Besides, you have likely worked hard to develop your skills and knowledge, as well as invest a lot of your own money along the way. So, there is no reason you should not be able to increase the costs of your business’ services over time.
You will lose some clients along the way.
Ideally, you would be able to put your prices up without losing a single client, but that isn’t how the business world works. Many clients and customers of yours will shop around for the cheaper alternative once your prices go up, and you cannot blame that for acting that way. It is less of a personal jibe at your venture and more to do with their own personal budgets.
You should always attempt to put the shoe on the other foot and see things how your consumers might. If there was something costly that you wanted badly but couldn’t afford right now, would that make the item bad? Instead, it would indicate that you need to look elsewhere for now. You should also recognize that, although you cannot buy the item at this stage, there are people who can afford it and the product is perfect for them. These people will replace the clients and customers that you lose.
If a client does decide to go elsewhere, it is vital that you don’t take this to heart and feel personally attacked. There aren’t many businesses that can say they maintain lifelong customers in today’s society. Plus, if you do lose a few customers, try to see it as freeing up your time to find new clients who will be more than happy to pay the new fee you are charging.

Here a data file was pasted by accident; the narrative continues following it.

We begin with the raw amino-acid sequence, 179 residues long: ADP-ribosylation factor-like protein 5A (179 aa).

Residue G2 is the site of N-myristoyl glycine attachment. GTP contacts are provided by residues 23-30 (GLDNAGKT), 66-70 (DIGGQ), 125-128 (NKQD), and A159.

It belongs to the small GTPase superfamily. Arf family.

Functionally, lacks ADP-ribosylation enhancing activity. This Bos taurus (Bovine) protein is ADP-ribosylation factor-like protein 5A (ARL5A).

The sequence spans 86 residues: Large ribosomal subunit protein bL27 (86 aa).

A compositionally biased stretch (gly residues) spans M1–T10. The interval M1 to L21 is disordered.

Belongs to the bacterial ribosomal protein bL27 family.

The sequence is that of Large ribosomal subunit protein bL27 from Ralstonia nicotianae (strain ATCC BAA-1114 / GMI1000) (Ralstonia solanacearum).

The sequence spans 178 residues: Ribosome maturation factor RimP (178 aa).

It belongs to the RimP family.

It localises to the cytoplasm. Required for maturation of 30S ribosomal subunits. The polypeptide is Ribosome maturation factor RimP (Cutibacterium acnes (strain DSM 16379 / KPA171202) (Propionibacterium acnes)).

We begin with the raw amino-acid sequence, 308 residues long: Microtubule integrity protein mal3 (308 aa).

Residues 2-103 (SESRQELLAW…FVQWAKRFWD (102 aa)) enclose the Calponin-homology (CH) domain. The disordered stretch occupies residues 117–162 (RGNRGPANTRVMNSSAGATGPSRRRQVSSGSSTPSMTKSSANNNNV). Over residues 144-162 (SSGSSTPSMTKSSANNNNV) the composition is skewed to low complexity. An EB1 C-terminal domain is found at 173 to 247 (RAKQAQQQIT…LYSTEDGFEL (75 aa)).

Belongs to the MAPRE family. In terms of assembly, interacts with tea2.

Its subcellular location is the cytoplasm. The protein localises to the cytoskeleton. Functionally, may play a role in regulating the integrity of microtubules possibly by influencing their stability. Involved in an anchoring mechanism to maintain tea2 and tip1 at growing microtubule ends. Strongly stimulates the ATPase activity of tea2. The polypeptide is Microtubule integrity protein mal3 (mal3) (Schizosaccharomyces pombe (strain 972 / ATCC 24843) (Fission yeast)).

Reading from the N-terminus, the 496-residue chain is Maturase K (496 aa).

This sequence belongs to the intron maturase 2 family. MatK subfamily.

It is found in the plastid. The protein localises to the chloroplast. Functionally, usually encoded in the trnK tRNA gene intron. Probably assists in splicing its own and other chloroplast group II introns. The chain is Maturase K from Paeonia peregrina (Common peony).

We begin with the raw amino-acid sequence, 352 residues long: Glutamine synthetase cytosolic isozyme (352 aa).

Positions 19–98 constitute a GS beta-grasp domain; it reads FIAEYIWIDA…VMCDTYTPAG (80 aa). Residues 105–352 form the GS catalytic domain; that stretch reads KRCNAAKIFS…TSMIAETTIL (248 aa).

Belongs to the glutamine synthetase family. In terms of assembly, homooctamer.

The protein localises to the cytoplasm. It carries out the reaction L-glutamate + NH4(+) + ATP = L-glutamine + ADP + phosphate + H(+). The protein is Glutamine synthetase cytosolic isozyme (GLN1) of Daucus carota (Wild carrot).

Tell people why your prices are going up.
Most business ventures increase their fees due to a growth in sales or an overall improvement in levels of custom. This indicates to them that there is now more demand for their offerings so that they can charge people more for them. If demand is high, prices will normally follow up and increase themselves.
You should always avoid suggesting that you are increasing your prices to boost your profit levels. Clients will not want to pay more without understanding why it’s necessary to your business or how it will make a positive difference to them as consumers of your products.
Instead, inform your customers and clients that you have been offering an ever-improving service to them, and the new price point is a fairer reflection of what you have to offer. Also, let them know that you do not intend to change it again shortly and that the price will be staying the same for a long while.
So, what’s holding you back?
From the possibility of losing clients to being faced with awkward conversations and knowing how to implement the new prices, we understand that increasing fees comes with its own unique set of challenges. However, when it comes to running your small business venture the right way, you cannot afford to undercharge for the services you provide.
Don’t hold yourself back and risk losing out on huge profit margins all because you couldn’t take the leap of faith required to hit your customers with a new price point. Suppose you have been collecting experience and developing your business over the years. In that case, there is no reason why you should not be able to implement a new pricing structure into your company.